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Gun maker slammed for Christian rifle

September 15, 2015

US arms maker Spike's Tactical has produced an assault rifle with Christian symbols to prevent "Muslim terrorists" from using it. The Council on American-Islamic Relations' local chapter decried the marketing ploy.

Sturmgewehr mit christlichem Bibelspruch
Image: picture-alliance/dpa/Spike's Tactical

In a controversial marketing bid, Florida-based company Spike's Tactical crafted an assault rifle with a cross of the Knights Templar - a Catholic order known for its escapades during the Crusades - and a passage from the bible.

The company said the "Cruzado" or "Crusader" assault rifle used Christian iconography in order to deter Muslims from using it.

"We wanted to make sure we built a weapon that would never be able to be used by Muslim terrorists to kill innocent people or advance their radical agenda," said company spokesperson Ben Thomas, an Iraq and Afghanistan war veteran.

Sturmgewehr mit christlichem Bibelspruch
Image: picture-alliance/dpa/Spike's Tactical

"This ensures that no Muslim terrorist will ever pick up this weapon and use it to bring harm to another person," said Thomas. "That's actually my favorite part of the rifle."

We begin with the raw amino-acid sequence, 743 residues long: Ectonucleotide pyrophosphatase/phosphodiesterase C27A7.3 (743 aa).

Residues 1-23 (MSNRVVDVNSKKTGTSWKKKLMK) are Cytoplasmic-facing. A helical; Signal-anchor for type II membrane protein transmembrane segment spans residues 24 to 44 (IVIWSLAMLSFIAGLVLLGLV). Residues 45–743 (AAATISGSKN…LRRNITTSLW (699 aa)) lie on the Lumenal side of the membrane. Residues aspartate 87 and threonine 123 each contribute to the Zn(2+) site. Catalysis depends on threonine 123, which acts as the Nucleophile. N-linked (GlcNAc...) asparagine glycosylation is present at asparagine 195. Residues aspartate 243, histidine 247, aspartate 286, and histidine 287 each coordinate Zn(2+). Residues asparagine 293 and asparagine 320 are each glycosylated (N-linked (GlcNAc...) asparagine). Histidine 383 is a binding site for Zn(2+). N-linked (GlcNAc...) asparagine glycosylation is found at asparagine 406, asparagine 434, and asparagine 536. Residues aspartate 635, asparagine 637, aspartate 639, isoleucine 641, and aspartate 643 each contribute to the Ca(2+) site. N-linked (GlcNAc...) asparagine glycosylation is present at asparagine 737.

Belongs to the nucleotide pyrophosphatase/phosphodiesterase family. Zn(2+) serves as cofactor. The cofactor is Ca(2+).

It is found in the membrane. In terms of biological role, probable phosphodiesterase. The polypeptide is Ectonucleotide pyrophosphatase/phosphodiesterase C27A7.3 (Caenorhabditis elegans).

However, the arms maker has been criticized by civil liberties organizations, with some calling it a "bad idea."

'Hatred, division and violence'

The Florida chapter of the Council on American-Islamic Relations (CAIR-FL) - a civil liberties association challenging stereotypes of Islam in the US - decried the marketing of the assault rifle.

"There's nothing actually stopping a white supremacist from getting their hands on that gun, from a potential mass shooter from getting their hands on that gun," said a statement by CAIR-FL spokesperson Ali Kurnaz.

"This is just another shameful marketing ploy intended to profit from the promotion of hatred, division and violence," said Kurnaz.

In the US, rightwing violence has claimed significantly more victims than apparent Islamist attacks since 9/11, according to Washington-based research center New America.

In June, a 21-year-old white supremacist entered a historically black church in Charleston wielding a .45-caliber Glock handgun and opened fire, killing nine African Americans.

ls/msh (AFP, dpa)